In a region that has always grown it’s own food, I find it amazing that Niagara doesn’t have a culinary identity. Or does it?
When we think of Italy, we think of pasta and pizza, Germany is schnitzel and sauerkraut or France, escargot and cassoulet. But when I ask people about Niagara, our identity isn’t as clear as our history could have predicted.
Ryan Crawford is chef and owner of Backhouse Restaurant in Niagara-on-the-Lake. Crawford has, at different points in his career, raised his own animals, has mostly made his own cheeses, baked his own bread and is now growing his own food on his 3-acre garden plot. Whatever he is doing, he has always looked to the soil and climate of the region to define the food he serves.
Where Niagara was once the chicken capital of Ontario, Crawford claims, “vineyard lamb is now the next generation of iconic foods”. But wait. Featherstone Winery is also raising a flock of ducks and Crawford has pickled 20-litres of Niagara sour cherries in anticipation of the meal he’ll make from them. Then he wants to include some black walnuts grown down the road. He’s talking about local food, but is this a typical local dish? Crawford doesn’t like the old moniker of ‘farm-to-table’ cuisine preferring instead to use the term, ‘cool climate cuisine’. “It’s about finding out what grows best in Niagara, what gives the best flavours and developing this base of food,” explains Crawford. Like grape growers determining what grapes make the best wine in Niagara’s terroir, Crawford is doing the same thing with produce: cultivating flavours in search of the regions most delicious assets.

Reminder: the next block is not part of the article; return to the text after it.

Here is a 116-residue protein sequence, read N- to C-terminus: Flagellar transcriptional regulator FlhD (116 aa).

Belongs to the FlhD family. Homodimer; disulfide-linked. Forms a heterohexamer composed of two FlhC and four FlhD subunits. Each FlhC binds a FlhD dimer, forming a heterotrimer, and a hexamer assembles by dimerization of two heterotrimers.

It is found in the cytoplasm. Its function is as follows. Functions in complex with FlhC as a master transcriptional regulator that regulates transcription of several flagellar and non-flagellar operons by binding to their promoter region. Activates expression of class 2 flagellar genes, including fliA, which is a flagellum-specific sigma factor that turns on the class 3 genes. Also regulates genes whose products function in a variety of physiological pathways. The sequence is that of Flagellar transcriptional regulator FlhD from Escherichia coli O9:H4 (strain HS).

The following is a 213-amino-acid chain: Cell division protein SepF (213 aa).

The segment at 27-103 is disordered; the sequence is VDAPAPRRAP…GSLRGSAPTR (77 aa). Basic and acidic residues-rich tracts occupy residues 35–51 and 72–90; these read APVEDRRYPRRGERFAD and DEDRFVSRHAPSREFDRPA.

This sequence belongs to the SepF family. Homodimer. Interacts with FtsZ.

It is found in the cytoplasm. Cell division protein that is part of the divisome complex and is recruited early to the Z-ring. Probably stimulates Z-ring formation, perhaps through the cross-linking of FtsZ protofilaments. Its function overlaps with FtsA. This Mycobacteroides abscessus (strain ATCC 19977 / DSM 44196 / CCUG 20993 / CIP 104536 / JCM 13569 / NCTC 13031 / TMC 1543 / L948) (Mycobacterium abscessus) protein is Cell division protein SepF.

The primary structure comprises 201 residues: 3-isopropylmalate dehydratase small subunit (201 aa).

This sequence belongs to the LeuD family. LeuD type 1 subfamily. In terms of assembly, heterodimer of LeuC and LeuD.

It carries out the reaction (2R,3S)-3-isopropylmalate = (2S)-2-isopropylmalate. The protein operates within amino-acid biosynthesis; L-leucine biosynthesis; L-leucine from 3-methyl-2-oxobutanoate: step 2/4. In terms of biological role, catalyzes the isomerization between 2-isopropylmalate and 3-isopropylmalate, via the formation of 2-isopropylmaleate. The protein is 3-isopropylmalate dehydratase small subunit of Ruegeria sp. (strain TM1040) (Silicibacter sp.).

When it comes to flavours that can claim Niagara heritage, Catherine O’Donnell, chef and owner of Willow Cakes and Pastries talks of table grapes and stone fruit. Tender fruits like cherries, peaches, apricots and Sovereign Coronation seedless table grapes have a long and prosperous history in Niagara and O’Donnell preserves, juices and processes all she can so she can get summer flavours all year round. It’s one of Niagara’s most iconic culinary traditions.
At Willow the team of chefs puree peaches for cheesecakes, topping on tarts or filling for donuts. Fresh Niagara blueberries are frozen for compote, used to make jelly or cooked into fillings for Christmas chocolates. Cherries are juiced and used to make cherry buttercream frosting or fillings for tarts. O’Donnell is not alone in her quest to preserve the seductive flavours of Niagara’s tender fruit, over at Ravine Vineyards in St. Davids the folks there have revived their canning factory brand, Lowrey Bros.